Empathy in Business — Does it Belong?
I am reminded of the mafia rationalization: “It’s not personal; it’s business!”
However, I contend that business has always been personal, and is even more so in the age of consumer control.
According to Wikipedia, “Empathy has many different definitions. These definitions encompass a broad range, from caring for other people and having a desire to help them, to experiencing emotions that match another person’s emotions, to knowing what the other person is thinking or feeling, to blurring the line between self and other.”
The difference between empathy and sympathy is the difference between “I’m sorry” and “I apologize.”
Empathy in Business
Evidence of the relevance of empathy to business is outlined in the article on the Mind Tools blog called, “What’s Empathy Got to do with It?”
There are numerous studies that link empathy to business results. They include studies that correlate empathy with increased sales, with the performance of the best managers of product development teams and with enhanced performance in an increasingly diverse workforce. A few of these studies can be viewed on the site of The Consortium for Research on Emotional Intelligence in Organizations.
The fact that empathy is an important component of effective relationships has been proven: In studies by Dr Antonio Damasio (outlined in his book: “Descartes’ Error: Emotion, Reason, and the Human Brain.“), medical patients who had damage to part of the brain associated with empathy showed significant deficits in relationship skills, even though their reasoning and learning abilities remained intact.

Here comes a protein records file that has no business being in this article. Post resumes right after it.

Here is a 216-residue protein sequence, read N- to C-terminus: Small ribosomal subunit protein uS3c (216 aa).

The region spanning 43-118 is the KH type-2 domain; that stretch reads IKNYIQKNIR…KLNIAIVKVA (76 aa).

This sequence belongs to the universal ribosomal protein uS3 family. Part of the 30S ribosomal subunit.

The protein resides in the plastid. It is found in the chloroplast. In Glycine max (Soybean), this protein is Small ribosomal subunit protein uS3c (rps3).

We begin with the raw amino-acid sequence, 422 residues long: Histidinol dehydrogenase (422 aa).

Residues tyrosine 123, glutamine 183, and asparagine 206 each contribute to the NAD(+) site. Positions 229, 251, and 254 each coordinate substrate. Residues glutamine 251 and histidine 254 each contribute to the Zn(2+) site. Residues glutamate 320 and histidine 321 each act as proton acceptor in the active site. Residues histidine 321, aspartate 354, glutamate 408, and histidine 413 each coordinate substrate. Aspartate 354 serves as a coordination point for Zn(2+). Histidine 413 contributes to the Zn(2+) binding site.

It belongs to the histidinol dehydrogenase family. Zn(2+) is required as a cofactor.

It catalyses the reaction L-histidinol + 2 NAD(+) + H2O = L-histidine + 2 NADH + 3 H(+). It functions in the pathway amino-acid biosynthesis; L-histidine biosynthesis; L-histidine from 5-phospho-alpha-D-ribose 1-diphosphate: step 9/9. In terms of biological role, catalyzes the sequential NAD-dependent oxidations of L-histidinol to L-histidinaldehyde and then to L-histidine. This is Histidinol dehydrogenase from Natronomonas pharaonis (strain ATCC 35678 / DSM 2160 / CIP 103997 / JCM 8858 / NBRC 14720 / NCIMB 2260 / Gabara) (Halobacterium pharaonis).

Empathy is Natural
An article in Psychology Today entitled “Are We Entering the Age of Empathy?” , by Ray B. Williams, quotes research documented in a book, The Age of Empathy: Nature’s Lessons For A Kinder Society, by Dr. Frans de Waal.
The distinguished scientist says it is long overdue that we jettisoned our beliefs about human nature–proposed by economists and politicians–that human society is modeled on the perpetual struggle for survival that exists in nature. De Waal says this is mere projection on our part. Nature is replete with examples of cooperation and empathy.
Unfortunately, philosophy and religion as well as science have long suggested that caring and kindness do not come from our biological nature, but are ways that humans overcome biological instincts. In contrast, aggression, dominance and violence have been attributed to our DNA. According to de Waal, for humans and other advanced animals, sharing, compromise and justice matters. He argues that feeling and acting with empathy for others is as automatic as aggression.
The Golden Rule is Universal
The great Christian theological book, Mere Christianity, by C. S. Lewis, tells us that:
The Golden Rule of the New Testament (Do as you would be done by) is a summing up of what everyone, at bottom, had always known to be right. Really great moral teachers never do introduce new moralities: it is quacks and cranks who do that. As Dr. Johnson said, “People need to be reminded more often than they need to be instructed.”
Empathy Takes Effort
Seth Godin wrote (in Seth’s Blog):
When we extend our heart, our soul and our feelings to another, when we imagine what it must be like to be them, we expose ourselves to risk. The risk of feeling bruised, or of losing our ability to see the world from just one crisp and certain point of view.
It’s easier to walk on by, to compartmentalize and to isolate ourselves. Easier, but not worth it.